# How to determine the steady state voltage across two capacitors in parallel

Say we have two capacitors C1 and C2, initially isolated from each other and each having an initial voltage Vc1 and Vc2 respectively, where Vc1>Vc2. When suddenly connected to each other in parallel, obviously C1 will discharge to C2 until their voltages meet at a steady state value. Assuming zero resistance between the two capacitors, what is the expression for this steady state voltage Vc in terms of Vc1 and Vc2? Is it just the average of Vc1 and Vc2?

• I think if you assume zero resistance, things get complicated. It's better to assume a very small resistance for the math to make sense – Simeon R Mar 28 at 6:24
• before you connect them there will small air gap between them that will ionize air and start conducting some charge. after you connect them you will have infiniti amp for 0s. how? i dont know. anyway all caps have resistance within them you cant have 0 resistance. bottom line its intresting question but doesnt apply to real life and i dont know the answer. but just wanted to share my thoughts – Hasan alattar Mar 28 at 6:37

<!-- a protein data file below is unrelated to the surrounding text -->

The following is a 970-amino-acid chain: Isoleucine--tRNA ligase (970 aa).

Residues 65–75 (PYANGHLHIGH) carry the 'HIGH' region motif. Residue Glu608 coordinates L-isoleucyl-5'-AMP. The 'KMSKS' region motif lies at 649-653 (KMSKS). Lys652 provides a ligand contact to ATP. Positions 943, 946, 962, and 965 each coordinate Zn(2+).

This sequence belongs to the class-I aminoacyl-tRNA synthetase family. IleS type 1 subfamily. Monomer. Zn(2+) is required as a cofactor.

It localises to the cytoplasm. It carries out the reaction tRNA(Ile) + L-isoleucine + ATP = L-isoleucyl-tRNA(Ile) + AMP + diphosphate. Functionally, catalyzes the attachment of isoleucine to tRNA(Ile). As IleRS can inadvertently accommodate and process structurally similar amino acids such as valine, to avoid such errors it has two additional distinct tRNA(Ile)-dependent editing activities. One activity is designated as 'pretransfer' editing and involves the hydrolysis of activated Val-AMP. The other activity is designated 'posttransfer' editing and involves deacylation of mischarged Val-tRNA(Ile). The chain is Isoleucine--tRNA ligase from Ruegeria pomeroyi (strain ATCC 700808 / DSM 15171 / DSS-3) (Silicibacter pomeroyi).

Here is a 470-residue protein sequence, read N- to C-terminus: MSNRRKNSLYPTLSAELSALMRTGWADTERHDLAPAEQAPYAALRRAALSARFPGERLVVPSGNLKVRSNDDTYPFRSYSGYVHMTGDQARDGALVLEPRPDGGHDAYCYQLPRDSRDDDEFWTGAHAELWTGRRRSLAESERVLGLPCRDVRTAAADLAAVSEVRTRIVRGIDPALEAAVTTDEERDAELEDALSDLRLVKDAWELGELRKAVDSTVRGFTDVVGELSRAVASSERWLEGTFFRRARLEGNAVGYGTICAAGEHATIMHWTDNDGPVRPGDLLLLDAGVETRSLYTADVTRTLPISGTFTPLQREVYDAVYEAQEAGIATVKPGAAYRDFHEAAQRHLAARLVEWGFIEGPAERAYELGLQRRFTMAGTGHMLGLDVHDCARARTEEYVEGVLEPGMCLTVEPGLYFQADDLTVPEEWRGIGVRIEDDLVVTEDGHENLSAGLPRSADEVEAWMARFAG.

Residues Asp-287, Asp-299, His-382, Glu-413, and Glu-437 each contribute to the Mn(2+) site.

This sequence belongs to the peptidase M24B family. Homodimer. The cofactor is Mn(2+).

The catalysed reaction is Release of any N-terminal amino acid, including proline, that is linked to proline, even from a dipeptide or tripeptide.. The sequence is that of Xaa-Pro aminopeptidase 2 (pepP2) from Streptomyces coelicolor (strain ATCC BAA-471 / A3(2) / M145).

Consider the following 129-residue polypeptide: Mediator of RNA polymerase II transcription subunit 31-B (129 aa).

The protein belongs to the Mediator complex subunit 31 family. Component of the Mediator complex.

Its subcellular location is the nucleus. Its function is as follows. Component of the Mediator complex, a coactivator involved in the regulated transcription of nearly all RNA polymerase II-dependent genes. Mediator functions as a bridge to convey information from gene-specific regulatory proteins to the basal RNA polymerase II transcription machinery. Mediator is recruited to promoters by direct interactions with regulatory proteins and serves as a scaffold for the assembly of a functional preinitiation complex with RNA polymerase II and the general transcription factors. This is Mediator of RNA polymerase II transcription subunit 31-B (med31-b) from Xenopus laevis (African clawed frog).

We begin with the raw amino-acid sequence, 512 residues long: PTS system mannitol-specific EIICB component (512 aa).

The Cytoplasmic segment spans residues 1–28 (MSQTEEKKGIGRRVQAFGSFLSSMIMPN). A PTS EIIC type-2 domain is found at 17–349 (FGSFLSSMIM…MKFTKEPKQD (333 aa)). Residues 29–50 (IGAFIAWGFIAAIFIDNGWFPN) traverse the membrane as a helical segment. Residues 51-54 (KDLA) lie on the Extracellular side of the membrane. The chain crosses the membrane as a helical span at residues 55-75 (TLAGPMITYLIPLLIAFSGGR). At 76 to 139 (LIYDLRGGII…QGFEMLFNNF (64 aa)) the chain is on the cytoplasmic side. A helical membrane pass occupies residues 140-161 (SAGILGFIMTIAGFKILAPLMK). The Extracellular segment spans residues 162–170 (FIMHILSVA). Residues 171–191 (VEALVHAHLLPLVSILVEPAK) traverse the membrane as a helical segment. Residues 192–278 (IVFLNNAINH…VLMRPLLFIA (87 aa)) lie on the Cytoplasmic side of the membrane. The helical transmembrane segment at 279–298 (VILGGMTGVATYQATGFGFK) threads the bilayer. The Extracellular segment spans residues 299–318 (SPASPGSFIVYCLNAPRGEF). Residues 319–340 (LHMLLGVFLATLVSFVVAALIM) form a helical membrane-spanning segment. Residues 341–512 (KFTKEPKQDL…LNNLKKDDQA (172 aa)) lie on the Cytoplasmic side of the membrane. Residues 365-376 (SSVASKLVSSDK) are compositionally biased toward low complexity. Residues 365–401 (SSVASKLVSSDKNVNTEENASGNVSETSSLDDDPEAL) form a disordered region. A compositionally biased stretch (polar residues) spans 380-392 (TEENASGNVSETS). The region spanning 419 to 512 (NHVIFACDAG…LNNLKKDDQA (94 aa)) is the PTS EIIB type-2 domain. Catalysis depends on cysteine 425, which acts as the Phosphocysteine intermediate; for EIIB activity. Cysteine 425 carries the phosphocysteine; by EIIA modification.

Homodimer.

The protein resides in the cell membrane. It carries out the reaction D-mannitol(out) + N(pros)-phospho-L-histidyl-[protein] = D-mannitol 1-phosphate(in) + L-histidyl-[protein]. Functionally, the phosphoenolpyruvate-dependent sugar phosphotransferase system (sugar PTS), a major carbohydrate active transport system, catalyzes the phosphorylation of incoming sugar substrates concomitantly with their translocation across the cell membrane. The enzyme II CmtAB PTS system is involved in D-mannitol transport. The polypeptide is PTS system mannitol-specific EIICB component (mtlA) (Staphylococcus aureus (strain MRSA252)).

• The charge is conserved. There is excess energy that gets radiated. – analogsystemsrf Mar 28 at 6:46
• @analogsystemsrf Thanks! had you come a little earlier I would have spared my friend the trouble (and myself the embarrassment)! – FartVader Mar 28 at 6:49

• If initial voltages are different, KVL is violated in $t=0$. There an impulsive ($\delta(t)$) current in $t = 0$. Charge is conserved, energy not. The energy before closing the switch is $>$ than the energy after closing the switch (except for equal initial voltages). – Dirceu Rodrigues Jr Mar 29 at 1:44